Photo via greenpeace.org

If the City of Buenos Aires is Argentina’s beating heart, then the rivers that supply its swelling population are surely the life-giving arteries on which it depends. That is not to say, however, that they have been adequately maintained.

The Río Matanza — or Riachuelo — typifies the capital’s historically indifferent attitude towards these lifelines. It has been neglected and freely contaminated since Argentina gained its hard-fought independence in 1810. Where the river once snaked serenely through the fertile interior of Buenos Aires Province, it now stalks stiff, concrete channels before spilling meekly into the Río de la Plata through the capital’s infamous La Boca barrio. More worryingly, it also brings with it ton upon ton of trash and detritus.

Seven years have now passed since Argentina’s Supreme Court approved the historic ‘Mendoza’ ruling in 2008 (named after lawyer Beatriz Silva Mendoza, who successfully sought damages against the Argentine state); demanding that action be taken against the unchecked stream of pollutants flooding into the Riachuelo. It is still as dirty as ever, and the accord merely represents the latest in a series that have “acknowledged” and then subsequently ignored the problem.

Indeed, as far back as 1917, an agreement between national and regional governors had formally recognized the problem. Seventy years later in 1987, and without any meaningful progress to speak of (rather, the state of the river had worsened significantly), a three-way agreement was struck to eradicate the problem within 20 years, with US $1 billion set aside to tackle the Riachuelo’s contamination.

Photo via revistacabal.coop
Photo via revistacabal.coop

Former President Carlos Menem promised in 1993 that he would have the river clean within 1,000 days. María Julia Alsogaray, a favorite aide of his, went a step further: “By 1995 [the Riachuelo] will be a place for boat rides, drinking mate, swimming and fishing.” Whether deluded in her assertions or clouded by political ambition, by the time 1995 had arrived, precious little had changed: one was still likely to net an old boot or plastic bottle when casting a fishing line into the murky shallows of the Riachuelo.

Back to the present, then, and an end to the saga could finally be within sight. That is not to say that progress has been uninhibited — the scale of the problem is far greater than had previously been imagined, while legislative checks and organizational inefficiency have made progress slow. There had even been fears that the clean-up operation could have been scrapped altogether — or at least left to stagnate along with the very waters it sought to cleanse — as politicized in-fighting between the national government, the Province of Buenos Aires and the City government threatened the process.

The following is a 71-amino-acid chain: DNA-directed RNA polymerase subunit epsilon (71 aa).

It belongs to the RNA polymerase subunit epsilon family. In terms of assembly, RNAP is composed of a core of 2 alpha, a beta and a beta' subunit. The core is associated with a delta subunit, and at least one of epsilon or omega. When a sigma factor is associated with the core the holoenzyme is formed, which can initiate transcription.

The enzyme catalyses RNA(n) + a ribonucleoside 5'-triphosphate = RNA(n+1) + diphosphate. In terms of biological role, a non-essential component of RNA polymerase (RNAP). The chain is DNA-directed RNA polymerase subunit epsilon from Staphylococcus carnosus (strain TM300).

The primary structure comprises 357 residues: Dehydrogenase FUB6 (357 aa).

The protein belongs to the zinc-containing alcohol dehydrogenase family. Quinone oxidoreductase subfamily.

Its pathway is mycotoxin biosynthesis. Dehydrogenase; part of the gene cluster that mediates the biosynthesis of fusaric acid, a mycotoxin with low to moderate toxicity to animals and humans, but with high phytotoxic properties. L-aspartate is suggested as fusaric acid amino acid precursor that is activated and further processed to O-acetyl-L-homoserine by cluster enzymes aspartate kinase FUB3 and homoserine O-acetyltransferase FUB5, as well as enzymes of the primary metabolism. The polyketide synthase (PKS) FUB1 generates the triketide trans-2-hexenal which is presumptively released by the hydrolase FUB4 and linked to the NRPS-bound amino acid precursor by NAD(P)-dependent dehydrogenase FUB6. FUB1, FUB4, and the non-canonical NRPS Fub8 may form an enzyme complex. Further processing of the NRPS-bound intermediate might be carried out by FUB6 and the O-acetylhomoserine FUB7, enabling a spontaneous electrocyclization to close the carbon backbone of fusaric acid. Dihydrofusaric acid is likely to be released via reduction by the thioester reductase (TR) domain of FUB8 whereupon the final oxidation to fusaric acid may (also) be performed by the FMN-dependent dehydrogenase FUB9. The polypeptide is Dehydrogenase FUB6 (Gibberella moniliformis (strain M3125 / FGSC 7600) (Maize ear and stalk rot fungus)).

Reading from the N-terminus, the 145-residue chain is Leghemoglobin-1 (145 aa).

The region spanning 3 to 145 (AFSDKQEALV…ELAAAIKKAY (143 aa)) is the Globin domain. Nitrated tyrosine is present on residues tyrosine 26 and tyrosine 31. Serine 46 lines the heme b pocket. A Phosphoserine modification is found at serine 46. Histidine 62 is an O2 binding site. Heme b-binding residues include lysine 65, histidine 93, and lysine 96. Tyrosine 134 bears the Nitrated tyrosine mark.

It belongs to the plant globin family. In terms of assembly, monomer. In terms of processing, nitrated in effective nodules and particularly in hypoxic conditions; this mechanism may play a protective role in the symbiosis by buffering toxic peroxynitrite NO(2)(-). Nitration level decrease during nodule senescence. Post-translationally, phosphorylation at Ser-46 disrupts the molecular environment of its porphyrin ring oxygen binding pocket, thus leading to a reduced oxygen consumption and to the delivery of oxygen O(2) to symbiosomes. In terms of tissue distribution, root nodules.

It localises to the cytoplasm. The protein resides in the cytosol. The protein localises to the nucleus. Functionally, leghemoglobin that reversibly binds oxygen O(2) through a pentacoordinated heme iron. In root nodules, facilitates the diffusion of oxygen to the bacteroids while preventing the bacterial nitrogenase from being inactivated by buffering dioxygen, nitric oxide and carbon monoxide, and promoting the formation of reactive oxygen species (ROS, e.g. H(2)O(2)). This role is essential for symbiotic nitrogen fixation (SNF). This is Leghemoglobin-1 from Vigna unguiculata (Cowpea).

Following months of convoluted planning and disorganization, at a meeting to discuss the issue at the Casa Rosada an exasperated official exclaimed, “The idea is to have just the one boss. Everybody needs to know who makes decisions and who will be responsible for what we are yet to do.”

That said, some 200,000 tons of trash and 70 abandoned boats have so far been hauled from the Riachuelo. More than 2,000 families have been relocated in order to accommodate the works, while a further 1.5 million have been added to the Matanza river basin’s safe drinking water system. Undoubtedly, steps were being made in the right direction.

Photo via lavozdelinterior.com.ar
Photo via lavozdelinterior.com.ar

However, by November last year the whole process had ground to a halt. In February 2016, Amílcar López, head of Acumar — the body appointed to oversee the works, made up of representatives of the national, provincial and city governments — resigned. “There is no plan. We have had just one meeting of the decision-makers and no progress has been made,” read the damning notice announcing his resignation.

Just a couple of months later on June 15, Acumar announced its new estimate: the Riachuelo will now be clean by the year 2023. Any new target, more than 200 years after waste first started to be poured into the river, will of course be treated with a degree of skepticism. For now, it is best to watch developments unfold from afar so as to see what weight — if any — this new deadline holds.

Whether 2023 is the year for “boat rides, drinking mate, swimming and fishing” on the Riachuelo or not — as was predicted 30 years previously — the end to this lamentable chapter in Argentina’s environmental history cannot come soon enough.